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Unidentified chilean whale

Based on the 1964 sighting

The Antarctic Long-Finned Whale is an unconfirmed species of small dark whale spotted in and around the world's southern oceans. Several reports of unidentified whales throughout the 19th and 20th centuries have been attributed to this species. Length estimates range between 20-30 feet.

1841[]

In 1841, commander of the Erebus James C. Ross and surgeon Robert McCormick reported seeing a high-finned whale in the Ross Sea off Ross Island, Antarctica.

1902[]

Zoologist Edward A. Wilson observed groups of similar cetaceans on January 28 and February 8, 1902, during Robert Scott’s Discovery expedition to the Antarctic. They were black, with some white around the mouth or chin. The dorsal fins were 3–4 feet long and sabre-shaped.

1964[]

Unidentified Chilean whales 1964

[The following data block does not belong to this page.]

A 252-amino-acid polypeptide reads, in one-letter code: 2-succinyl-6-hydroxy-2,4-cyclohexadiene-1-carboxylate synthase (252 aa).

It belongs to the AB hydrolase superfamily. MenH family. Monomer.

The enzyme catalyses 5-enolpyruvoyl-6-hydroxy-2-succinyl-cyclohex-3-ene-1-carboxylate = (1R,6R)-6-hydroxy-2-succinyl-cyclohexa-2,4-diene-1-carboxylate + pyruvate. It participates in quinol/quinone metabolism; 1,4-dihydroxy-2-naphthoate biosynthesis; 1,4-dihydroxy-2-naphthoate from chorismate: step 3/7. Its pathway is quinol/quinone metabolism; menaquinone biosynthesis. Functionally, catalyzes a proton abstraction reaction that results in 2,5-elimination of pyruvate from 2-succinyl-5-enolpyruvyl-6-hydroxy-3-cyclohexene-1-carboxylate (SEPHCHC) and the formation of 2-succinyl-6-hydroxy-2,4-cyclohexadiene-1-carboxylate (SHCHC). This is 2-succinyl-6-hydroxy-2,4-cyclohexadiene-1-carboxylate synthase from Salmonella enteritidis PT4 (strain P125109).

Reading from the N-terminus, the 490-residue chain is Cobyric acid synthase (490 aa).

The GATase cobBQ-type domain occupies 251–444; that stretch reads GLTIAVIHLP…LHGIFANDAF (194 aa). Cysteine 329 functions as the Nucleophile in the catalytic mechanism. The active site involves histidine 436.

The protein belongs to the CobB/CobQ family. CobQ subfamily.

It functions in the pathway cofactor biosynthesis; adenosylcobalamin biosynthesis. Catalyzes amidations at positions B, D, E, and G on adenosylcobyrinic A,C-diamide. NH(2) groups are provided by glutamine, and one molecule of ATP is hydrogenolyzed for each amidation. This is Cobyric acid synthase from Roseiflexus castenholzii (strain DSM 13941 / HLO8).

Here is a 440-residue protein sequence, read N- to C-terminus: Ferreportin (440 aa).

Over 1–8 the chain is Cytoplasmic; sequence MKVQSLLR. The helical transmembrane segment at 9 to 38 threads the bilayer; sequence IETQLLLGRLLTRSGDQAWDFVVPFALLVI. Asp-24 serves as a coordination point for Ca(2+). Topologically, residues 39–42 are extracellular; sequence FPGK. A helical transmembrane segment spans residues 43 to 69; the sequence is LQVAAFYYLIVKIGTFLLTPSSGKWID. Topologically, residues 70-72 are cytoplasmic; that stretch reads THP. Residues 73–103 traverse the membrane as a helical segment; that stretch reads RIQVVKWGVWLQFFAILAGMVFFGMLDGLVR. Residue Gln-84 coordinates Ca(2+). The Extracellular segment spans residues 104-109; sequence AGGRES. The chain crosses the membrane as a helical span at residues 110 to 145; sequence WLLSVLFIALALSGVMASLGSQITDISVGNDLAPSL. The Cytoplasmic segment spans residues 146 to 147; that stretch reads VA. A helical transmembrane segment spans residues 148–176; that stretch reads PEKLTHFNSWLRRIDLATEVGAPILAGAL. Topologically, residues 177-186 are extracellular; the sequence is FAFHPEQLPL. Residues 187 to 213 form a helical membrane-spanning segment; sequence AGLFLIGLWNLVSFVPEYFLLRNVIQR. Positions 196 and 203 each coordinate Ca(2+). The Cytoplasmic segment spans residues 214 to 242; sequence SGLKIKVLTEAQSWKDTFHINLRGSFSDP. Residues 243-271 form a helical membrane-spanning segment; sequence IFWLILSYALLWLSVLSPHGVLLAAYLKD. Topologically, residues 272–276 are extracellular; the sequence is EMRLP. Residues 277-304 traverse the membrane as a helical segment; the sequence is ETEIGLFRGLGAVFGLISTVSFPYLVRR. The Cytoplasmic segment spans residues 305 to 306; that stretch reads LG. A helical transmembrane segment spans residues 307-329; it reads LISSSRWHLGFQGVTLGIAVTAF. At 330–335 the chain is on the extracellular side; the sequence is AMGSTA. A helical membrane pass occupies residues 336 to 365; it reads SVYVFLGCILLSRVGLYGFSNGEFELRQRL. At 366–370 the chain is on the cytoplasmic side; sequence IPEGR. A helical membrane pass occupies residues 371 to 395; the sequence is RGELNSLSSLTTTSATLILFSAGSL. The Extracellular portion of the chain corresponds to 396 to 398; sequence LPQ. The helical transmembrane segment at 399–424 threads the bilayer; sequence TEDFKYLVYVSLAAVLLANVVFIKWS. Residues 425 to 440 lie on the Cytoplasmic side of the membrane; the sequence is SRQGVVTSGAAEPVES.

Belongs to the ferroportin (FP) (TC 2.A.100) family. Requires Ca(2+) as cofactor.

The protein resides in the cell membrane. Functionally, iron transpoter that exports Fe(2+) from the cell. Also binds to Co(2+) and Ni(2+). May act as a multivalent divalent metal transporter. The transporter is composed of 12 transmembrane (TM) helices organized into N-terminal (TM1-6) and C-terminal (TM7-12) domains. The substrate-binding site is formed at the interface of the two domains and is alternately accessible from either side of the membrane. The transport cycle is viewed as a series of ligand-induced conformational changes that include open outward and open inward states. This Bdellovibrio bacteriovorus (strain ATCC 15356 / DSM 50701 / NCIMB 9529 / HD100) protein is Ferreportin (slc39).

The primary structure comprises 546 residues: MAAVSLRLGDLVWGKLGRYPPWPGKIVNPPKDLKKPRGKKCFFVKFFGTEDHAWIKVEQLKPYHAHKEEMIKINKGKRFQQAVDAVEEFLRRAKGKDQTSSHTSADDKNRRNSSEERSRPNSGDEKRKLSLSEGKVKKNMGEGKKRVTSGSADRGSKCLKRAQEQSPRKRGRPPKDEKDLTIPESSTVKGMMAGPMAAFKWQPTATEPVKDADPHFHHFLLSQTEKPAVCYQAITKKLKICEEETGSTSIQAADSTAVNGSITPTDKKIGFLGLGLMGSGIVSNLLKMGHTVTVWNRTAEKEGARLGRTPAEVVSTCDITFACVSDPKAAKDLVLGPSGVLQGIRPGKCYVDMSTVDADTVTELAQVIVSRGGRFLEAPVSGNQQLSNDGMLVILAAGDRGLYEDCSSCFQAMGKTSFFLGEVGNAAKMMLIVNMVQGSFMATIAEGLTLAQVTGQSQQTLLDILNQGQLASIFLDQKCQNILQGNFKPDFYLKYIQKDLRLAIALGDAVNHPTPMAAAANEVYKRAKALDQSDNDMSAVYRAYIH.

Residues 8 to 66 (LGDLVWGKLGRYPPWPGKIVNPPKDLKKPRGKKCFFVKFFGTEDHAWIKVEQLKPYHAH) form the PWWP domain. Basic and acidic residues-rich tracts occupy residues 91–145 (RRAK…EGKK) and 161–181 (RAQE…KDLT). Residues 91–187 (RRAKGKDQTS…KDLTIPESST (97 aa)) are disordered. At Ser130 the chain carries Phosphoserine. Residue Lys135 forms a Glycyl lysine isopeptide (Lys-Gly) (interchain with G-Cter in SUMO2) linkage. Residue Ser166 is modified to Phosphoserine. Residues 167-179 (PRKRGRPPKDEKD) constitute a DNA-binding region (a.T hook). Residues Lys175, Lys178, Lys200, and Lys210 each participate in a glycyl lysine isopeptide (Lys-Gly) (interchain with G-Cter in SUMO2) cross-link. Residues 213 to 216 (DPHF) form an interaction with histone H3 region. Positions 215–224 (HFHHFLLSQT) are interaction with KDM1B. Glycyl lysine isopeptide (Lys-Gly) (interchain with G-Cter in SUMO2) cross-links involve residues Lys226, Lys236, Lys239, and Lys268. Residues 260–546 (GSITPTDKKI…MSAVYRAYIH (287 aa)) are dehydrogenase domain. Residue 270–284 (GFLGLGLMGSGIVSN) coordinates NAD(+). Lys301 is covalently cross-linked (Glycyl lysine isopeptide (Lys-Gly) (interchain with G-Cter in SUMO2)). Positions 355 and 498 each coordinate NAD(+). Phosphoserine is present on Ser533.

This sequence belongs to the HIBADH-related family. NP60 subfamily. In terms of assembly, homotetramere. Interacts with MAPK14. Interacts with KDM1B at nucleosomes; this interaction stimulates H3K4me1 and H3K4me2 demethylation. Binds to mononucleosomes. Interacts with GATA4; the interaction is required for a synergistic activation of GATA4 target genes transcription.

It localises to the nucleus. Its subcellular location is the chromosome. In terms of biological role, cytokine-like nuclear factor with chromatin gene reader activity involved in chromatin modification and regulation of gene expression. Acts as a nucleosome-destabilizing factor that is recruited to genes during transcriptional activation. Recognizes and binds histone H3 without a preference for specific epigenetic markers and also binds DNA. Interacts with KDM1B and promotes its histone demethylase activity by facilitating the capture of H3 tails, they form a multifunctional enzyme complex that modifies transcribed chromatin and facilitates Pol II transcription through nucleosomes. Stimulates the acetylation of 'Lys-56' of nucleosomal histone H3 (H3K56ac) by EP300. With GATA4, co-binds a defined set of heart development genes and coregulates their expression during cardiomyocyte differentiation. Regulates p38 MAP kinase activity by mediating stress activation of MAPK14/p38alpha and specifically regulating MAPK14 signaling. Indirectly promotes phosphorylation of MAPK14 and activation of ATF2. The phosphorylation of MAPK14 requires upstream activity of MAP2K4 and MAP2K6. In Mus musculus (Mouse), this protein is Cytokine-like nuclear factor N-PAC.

Photo of the 1964 sighting

Cetologist Robert Clarke and colleagues logged eight sightings of a high-finned mystery whale about 20 feet long off the coast of Chile, November 24–27, 1964. The species was described as having a round face and streak-like markings. Clarke suggests that the whales may be a new species of False Killer Whale or Risso's Dolphin, and directly compares it to the whales sighted by Edward A. Wilson in 1902:

The animal agrees well with the 'undescribed whale' reported and figured by Wilson (1905, p. 472; 1907, p. 4 and Whales, Plate I) as 20-30 feet long, black above but with some white about the mouth or chin, and characterised by a high dorsal fin 'erect, pointed and sabre-shaped'; several were seen in the Ross Sea during the British National Antarctic Expedition (1901-1904), but they have never been reported since - Whale observation and whale marking off the coast of Chile in 1964, p. 151

References[]

  • James Clark Ross, A Voyage of Discovery and Research in the Southern and Antarctic Regions, during the Years 1839–43, vol. 1 (London: John Murray, 1847)
  • Edward Adrian Wilson, Mammalia (Cetacea & Pinnipedia) (London, 1907), pp. 4–5;
  • Robert Clarke, Anelio Aguayo L., and Sergio Basulto del Campo, “Whale Observation and Whale Marking off the Coast of Chile in 1964,” Scientific Report of the Whales Research Institute, no. 30 (1978): 117–177;
  • Darren Naish, “Multitudinous Enigmatic Cetaceans, or ‘Whales in Limbo,’” Animals and Men, no. 11 (December 1996): 28–34.
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